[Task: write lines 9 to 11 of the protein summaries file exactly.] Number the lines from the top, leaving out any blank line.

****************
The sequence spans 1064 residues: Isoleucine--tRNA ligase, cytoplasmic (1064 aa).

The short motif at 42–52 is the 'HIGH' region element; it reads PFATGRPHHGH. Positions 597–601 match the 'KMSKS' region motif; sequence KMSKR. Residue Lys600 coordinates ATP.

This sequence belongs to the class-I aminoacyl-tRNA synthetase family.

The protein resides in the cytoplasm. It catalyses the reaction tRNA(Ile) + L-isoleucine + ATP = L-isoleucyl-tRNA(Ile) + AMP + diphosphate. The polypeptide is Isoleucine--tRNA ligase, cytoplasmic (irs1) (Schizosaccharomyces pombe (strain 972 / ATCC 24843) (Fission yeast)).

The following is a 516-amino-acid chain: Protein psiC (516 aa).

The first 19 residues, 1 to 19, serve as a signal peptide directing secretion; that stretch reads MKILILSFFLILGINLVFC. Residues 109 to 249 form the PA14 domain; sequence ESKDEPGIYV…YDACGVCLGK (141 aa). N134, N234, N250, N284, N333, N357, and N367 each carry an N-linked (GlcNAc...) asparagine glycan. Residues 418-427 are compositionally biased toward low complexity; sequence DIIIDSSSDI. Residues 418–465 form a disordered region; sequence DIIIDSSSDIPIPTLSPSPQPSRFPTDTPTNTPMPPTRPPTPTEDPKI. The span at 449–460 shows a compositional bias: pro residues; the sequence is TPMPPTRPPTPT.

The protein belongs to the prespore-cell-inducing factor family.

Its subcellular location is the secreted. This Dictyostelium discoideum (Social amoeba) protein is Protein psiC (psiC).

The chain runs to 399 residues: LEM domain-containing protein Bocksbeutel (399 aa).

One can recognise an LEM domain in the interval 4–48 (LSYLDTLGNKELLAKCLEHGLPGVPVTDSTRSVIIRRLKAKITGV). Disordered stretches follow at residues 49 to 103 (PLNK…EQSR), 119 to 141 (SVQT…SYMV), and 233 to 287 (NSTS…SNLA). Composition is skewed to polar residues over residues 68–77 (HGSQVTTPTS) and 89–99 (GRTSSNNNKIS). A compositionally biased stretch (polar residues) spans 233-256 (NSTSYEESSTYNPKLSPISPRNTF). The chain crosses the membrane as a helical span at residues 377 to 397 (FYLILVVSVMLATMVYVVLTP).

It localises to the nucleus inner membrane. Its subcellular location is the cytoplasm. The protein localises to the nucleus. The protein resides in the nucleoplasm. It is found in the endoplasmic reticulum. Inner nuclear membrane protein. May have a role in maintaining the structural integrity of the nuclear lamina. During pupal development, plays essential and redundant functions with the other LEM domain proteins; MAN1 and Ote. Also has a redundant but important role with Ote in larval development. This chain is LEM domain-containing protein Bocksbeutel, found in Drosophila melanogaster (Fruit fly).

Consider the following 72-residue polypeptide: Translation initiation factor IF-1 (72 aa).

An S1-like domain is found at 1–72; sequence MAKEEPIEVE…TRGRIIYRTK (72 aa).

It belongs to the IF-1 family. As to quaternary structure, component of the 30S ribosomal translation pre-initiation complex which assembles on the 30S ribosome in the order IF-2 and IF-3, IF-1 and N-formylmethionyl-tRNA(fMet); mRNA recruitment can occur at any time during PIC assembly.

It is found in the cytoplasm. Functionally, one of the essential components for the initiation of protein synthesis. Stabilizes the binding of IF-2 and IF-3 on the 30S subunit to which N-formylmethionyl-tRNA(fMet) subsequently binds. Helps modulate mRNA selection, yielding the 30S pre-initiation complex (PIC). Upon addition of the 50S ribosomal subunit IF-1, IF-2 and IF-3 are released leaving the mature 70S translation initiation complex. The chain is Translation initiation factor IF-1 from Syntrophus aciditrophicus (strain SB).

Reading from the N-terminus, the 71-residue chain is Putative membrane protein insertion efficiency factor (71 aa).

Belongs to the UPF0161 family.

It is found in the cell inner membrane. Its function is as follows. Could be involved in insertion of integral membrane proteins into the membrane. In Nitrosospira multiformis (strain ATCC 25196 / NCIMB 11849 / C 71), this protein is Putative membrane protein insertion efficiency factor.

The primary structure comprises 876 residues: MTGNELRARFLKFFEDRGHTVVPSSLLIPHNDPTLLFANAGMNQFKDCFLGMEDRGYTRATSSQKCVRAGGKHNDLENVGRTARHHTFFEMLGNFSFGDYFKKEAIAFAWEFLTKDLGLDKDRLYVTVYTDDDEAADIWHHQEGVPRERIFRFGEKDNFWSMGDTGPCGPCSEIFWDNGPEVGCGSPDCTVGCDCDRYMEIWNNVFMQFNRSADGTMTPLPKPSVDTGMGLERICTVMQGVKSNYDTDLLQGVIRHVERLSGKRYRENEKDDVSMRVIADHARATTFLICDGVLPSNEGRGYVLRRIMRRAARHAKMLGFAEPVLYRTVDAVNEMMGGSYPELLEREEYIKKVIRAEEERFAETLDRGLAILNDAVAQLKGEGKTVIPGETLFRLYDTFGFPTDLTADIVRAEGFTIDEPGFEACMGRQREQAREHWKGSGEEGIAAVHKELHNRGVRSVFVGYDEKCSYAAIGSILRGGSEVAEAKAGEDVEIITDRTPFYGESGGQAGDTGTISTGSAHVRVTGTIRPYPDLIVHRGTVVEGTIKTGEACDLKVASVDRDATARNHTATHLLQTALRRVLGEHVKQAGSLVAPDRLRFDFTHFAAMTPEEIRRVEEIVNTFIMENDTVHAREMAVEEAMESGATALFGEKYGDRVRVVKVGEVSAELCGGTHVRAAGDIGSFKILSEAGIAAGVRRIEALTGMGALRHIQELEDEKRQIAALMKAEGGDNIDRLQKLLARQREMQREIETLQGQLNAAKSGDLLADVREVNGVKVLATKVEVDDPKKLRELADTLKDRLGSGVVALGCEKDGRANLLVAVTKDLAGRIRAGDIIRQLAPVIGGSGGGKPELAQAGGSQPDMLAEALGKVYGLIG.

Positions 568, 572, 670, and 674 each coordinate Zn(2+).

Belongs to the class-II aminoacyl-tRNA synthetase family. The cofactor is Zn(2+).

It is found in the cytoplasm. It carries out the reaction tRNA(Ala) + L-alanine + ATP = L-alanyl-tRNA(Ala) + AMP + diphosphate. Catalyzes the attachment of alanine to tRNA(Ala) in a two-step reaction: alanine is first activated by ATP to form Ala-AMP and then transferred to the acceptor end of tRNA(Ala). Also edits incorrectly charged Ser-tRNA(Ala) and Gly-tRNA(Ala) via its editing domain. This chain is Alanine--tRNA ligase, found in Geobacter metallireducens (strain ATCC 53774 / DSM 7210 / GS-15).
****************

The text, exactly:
The chain runs to 399 residues: LEM domain-containing protein Bocksbeutel (399 aa).

One can recognise an LEM domain in the interval 4–48 (LSYLDTLGNKELLAKCLEHGLPGVPVTDSTRSVIIRRLKAKITGV). Disordered stretches follow at residues 49 to 103 (PLNK…EQSR), 119 to 141 (SVQT…SYMV), and 233 to 287 (NSTS…SNLA). Composition is skewed to polar residues over residues 68–77 (HGSQVTTPTS) and 89–99 (GRTSSNNNKIS). A compositionally biased stretch (polar residues) spans 233-256 (NSTSYEESSTYNPKLSPISPRNTF). The chain crosses the membrane as a helical span at residues 377 to 397 (FYLILVVSVMLATMVYVVLTP).

It localises to the nucleus inner membrane. Its subcellular location is the cytoplasm. The protein localises to the nucleus. The protein resides in the nucleoplasm. It is found in the endoplasmic reticulum. Inner nuclear membrane protein. May have a role in maintaining the structural integrity of the nuclear lamina. During pupal development, plays essential and redundant functions with the other LEM domain proteins; MAN1 and Ote. Also has a redundant but important role with Ote in larval development. This chain is LEM domain-containing protein Bocksbeutel, found in Drosophila melanogaster (Fruit fly).